2. University framework

The pattern of undergraduate examinations in Oxford involves a first public examination (primarily Preliminary Examinations, but in a small number of subjects Moderations or Honour Moderations) usually at the end of the first year, and a second public examination (Final Honour School) which concludes the programme. The second public examination may have more than one part, spread over years two, three, and (where applicable) four. It is designed to assess the success with which students have mastered the overall body of knowledge, and gained the skills and understanding required by their programme. Questions may be both specific and integrative. 

Within the University’s examination regulations and policy framework and subject to approval by Education Committee and the relevant division, Education Committee regards the nature and pattern of assessment to be a matter for the academic judgement of those responsible for designing courses and programmes of study, who will be best placed to relate the desired pattern of assessment to the learning outcomes of the programme concerned. The Committee endorses the position that a range of assessment and examining practices may operate across the University, see Annex D: Good practice guide to assessment design.

The University’s general policy on the question of second-year undergraduate examinations was established in 2000, when it was agreed that subjects might make a case for the introduction of second-year examinations on an individual basis, on the understanding that changes in some subject areas would not lead to wholesale change where this was not felt to be academically desirable. Education Committee recognises that in many subject areas there is a clear rationale for a pattern of examination that leaves the second year free of formal public examination (for a statement of such thinking, see Annex C: Rationale for Final Honour Schools without a second year examination).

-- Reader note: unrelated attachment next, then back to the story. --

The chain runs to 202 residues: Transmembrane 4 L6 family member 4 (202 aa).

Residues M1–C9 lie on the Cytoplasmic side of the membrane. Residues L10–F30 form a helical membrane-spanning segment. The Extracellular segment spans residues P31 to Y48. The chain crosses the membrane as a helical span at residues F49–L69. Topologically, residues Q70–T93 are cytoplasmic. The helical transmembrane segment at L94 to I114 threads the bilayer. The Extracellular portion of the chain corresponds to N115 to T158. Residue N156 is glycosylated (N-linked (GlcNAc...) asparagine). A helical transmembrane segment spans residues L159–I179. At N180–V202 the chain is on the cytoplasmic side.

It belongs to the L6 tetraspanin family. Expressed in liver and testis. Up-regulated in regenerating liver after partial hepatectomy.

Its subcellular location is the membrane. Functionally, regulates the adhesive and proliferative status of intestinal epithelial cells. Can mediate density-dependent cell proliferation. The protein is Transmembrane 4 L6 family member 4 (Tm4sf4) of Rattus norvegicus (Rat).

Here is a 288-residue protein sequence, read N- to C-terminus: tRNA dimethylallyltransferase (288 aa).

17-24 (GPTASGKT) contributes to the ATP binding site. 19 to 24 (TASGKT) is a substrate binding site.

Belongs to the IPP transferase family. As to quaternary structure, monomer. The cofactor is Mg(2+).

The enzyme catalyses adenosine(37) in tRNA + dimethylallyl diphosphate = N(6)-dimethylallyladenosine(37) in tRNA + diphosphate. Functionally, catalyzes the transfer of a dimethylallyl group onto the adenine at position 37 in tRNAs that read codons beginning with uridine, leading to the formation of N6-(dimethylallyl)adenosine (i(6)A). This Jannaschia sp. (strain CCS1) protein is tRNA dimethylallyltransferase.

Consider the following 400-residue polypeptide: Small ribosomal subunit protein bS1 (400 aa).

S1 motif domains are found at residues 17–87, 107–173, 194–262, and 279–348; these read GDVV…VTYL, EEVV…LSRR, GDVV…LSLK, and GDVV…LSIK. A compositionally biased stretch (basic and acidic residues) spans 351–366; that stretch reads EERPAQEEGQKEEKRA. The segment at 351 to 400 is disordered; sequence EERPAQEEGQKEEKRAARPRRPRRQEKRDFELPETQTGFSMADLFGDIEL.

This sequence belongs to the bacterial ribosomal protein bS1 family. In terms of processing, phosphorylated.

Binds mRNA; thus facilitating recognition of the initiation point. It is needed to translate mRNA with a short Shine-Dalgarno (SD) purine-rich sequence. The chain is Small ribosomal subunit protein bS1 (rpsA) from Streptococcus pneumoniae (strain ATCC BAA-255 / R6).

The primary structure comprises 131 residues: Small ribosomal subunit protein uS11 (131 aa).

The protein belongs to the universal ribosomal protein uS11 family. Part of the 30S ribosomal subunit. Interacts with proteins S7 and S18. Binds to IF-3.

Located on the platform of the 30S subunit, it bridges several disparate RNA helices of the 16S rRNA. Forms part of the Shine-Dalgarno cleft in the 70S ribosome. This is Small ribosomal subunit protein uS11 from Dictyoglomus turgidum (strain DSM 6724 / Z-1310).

The University does not support the principle of modularisation of courses (modularisation here being defined as a system in which degree courses are assembled by the selection of building blocks of modules with quantitative credit ratings, levels and common examination conventions within an institution-wide framework). It considers that widespread modularisation of courses, with the concomitant need for central institutional directives on module weighting, strict definitions of level, etc., would necessitate a uniformity of examining structures and practices which is neither essential nor appropriate within the University. Annex I: The University's courses and the English credit framework indicates the normal understanding of the University's courses in relation to the credit framework for England.

While it is divisional, faculty or departmental bodies which are responsible for the methods of assessment used to decide the final outcome and level of the student’s performance on a course (summative assessment), the responsibility for the routine and regular informal assessment provided in tutorials and supervisions is shared throughout the University by academic staff teaching in colleges, faculties and departments. Within the University, this form of assessment (formative assessment) is an important element in providing personal and immediate feedback on a student’s work, so as to indicate to the student how he or she is progressing with academic work and in which direction it should develop.